The issue in contention was the propriety of Valle’s title arising from the foreclosure process, and specifically whether the mortgagee gave Jocelyn the statutory notice of the foreclosure sale under G.L. c. 244, § 14. That statute provides, in relevant part, that notice be “sent by registered mail to the owner or owners of record of the equity of redemption as of 30 days prior to the date of sale, said notice to be mailed by registered mail at least 14 days prior to the date of sale to said owner or owners . . . to the last address of the owner or owners of the equity of redemption appearing on the records of the holder of the mortgage, if any, or if none, to the address of the owner or owners as given on the deed. ” Id. Valle’s evidence at trial on this issue

Page 179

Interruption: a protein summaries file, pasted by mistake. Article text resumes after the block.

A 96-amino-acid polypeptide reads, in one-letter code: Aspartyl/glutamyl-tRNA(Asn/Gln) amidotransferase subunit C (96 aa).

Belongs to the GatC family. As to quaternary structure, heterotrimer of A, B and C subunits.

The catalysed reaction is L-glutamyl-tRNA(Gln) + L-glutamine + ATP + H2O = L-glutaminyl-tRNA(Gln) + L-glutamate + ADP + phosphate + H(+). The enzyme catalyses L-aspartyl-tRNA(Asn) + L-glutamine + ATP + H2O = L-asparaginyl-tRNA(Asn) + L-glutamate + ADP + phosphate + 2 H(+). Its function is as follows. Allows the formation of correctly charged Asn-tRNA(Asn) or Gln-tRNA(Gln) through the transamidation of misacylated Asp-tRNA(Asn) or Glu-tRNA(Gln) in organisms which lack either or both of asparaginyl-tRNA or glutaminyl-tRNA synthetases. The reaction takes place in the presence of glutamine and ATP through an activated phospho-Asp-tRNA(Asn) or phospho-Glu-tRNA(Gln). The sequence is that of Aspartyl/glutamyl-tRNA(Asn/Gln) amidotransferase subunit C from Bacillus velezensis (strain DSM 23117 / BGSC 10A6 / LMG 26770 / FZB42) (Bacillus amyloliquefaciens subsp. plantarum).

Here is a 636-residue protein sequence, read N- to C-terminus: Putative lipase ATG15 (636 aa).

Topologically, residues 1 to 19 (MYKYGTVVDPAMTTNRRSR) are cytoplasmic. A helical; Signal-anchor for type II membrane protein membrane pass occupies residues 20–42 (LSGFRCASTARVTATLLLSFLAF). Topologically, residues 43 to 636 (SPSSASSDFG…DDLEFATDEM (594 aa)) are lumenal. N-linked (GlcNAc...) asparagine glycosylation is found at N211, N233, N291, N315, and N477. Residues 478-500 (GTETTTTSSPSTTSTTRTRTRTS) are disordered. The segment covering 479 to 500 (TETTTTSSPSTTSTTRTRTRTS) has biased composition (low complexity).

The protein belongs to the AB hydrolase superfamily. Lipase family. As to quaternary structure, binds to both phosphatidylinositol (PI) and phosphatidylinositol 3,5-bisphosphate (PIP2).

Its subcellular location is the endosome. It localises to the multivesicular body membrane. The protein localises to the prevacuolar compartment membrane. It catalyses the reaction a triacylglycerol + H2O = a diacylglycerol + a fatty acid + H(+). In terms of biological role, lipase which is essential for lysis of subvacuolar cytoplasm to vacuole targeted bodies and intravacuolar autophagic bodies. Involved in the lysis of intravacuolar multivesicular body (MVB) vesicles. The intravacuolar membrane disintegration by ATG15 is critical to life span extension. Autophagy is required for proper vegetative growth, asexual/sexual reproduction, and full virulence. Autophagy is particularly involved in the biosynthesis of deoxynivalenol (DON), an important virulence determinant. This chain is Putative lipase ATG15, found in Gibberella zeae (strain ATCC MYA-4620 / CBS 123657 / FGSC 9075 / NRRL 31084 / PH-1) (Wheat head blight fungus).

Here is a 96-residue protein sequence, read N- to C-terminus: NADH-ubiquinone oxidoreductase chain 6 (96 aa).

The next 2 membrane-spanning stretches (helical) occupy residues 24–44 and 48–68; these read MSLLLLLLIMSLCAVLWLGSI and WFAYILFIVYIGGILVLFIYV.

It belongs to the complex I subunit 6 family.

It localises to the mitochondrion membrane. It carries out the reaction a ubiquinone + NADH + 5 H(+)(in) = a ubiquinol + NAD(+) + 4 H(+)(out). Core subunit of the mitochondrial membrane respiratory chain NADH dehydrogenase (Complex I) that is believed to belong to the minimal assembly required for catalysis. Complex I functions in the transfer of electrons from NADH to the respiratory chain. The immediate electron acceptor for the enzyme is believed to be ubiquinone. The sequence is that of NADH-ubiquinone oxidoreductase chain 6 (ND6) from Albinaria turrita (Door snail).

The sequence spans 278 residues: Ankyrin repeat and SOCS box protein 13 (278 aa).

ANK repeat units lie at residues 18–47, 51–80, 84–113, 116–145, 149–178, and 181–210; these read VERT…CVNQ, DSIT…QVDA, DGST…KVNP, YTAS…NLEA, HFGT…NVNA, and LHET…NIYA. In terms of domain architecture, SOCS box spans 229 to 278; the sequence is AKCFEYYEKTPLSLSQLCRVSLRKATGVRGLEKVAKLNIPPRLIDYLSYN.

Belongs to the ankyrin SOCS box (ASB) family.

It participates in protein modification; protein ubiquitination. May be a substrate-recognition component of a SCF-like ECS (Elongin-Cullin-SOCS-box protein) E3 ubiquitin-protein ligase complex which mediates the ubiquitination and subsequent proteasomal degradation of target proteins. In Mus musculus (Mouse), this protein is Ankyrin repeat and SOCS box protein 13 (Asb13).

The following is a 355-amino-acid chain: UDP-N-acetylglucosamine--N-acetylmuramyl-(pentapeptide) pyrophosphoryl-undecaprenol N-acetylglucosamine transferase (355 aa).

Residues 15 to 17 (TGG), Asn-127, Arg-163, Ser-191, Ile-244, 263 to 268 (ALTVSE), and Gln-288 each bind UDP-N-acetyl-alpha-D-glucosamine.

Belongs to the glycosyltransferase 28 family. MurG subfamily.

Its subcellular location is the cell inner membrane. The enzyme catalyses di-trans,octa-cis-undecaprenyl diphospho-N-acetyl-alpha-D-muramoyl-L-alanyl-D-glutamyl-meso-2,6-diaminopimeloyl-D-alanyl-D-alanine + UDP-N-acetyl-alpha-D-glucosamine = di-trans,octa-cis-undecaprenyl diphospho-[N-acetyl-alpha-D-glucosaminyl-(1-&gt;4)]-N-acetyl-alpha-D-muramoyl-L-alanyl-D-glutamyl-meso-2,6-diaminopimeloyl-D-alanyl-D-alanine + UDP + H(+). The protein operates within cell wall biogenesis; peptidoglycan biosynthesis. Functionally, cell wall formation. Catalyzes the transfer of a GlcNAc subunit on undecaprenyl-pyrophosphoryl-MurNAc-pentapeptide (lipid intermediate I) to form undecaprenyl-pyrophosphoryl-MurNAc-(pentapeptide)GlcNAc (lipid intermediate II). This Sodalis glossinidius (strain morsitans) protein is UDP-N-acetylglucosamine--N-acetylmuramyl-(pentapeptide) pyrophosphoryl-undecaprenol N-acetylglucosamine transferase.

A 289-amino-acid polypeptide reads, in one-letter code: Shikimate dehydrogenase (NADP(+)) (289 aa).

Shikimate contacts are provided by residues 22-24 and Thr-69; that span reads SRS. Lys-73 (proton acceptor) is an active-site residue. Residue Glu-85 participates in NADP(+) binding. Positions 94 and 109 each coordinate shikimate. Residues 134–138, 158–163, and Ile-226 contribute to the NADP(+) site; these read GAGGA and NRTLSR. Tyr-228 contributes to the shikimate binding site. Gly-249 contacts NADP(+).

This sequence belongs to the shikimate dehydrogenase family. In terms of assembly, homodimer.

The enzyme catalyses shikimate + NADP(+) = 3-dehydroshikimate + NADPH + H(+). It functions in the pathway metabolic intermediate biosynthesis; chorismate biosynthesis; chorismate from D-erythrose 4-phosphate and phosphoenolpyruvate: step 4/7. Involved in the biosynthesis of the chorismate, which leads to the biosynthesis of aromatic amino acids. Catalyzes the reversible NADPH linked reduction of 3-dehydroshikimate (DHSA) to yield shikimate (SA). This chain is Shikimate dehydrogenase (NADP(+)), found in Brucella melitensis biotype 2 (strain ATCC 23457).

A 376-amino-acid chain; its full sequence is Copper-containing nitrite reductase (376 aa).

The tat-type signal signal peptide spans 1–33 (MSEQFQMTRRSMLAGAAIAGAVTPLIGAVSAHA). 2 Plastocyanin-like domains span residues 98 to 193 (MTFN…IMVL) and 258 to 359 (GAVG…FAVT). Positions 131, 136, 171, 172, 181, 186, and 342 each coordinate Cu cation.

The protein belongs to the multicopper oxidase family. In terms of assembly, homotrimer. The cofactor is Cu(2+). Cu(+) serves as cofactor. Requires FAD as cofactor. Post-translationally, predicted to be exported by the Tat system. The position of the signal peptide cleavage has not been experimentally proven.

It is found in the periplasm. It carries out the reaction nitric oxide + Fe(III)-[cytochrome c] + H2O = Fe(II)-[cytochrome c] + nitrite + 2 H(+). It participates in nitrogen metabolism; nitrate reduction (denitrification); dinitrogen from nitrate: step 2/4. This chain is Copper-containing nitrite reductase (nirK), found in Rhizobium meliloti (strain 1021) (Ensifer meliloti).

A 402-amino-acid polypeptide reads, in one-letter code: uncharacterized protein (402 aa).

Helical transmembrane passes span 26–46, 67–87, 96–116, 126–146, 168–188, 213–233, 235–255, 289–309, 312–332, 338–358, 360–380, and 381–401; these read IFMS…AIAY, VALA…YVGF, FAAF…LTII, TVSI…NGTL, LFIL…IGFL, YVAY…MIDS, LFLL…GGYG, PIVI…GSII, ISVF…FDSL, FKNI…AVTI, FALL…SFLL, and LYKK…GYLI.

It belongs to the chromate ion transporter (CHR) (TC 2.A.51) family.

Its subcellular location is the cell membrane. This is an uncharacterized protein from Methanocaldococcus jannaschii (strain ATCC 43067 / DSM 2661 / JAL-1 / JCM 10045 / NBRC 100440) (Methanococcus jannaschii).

came in the form of testimony of Daniel Bartlett (“Bartlett”), a real estate title examiner, who opined as to documents on record and their significance and concluded that Valle received clear title to the premises. [Note 2] According to this evidence, Jocelyn purchased the premises in November, 2005, and granted a mortgage to Aames Funding Corporation, d/b/a Aames Home Loan, which in turn assigned the mortgage to Deutsche Bank National Trust Company, as Indenture Trustee, on behalf of the holders of the Aames Mortgage Investment Trust 2006-1, Mortgage Backed Notes (“Deutsche Bank”). In the portion of his title report relating to the foreclosure, Bartlett relied on an affidavit executed by Adam Shields (“Shields”), the document control officer of Deutsche Bank’s attorney in fact. The affidavit stated that Deutsche Bank caused to be published a notice of sale for three successive weeks in a newspaper purporting to be published in Everett; that Shields complied with the exercise of the power of sale prescribed by G.L. c. 244, § 14 and the mortgage; and that the required statutory notices were sent by certified mail. Shields concluded in his affidavit that at the noticed time and place, Deutsche Bank sold the premises at public auction to the highest bidder, namely, itself, for $271,430.00. A foreclosure deed was executed and recorded, and thereafter, Deutsche Bank sold the premises to Valle for $150,000.00. The deed for that sale was executed and recorded as well. Valle served a notice to quit on Jocelyn two weeks later. [Note 3]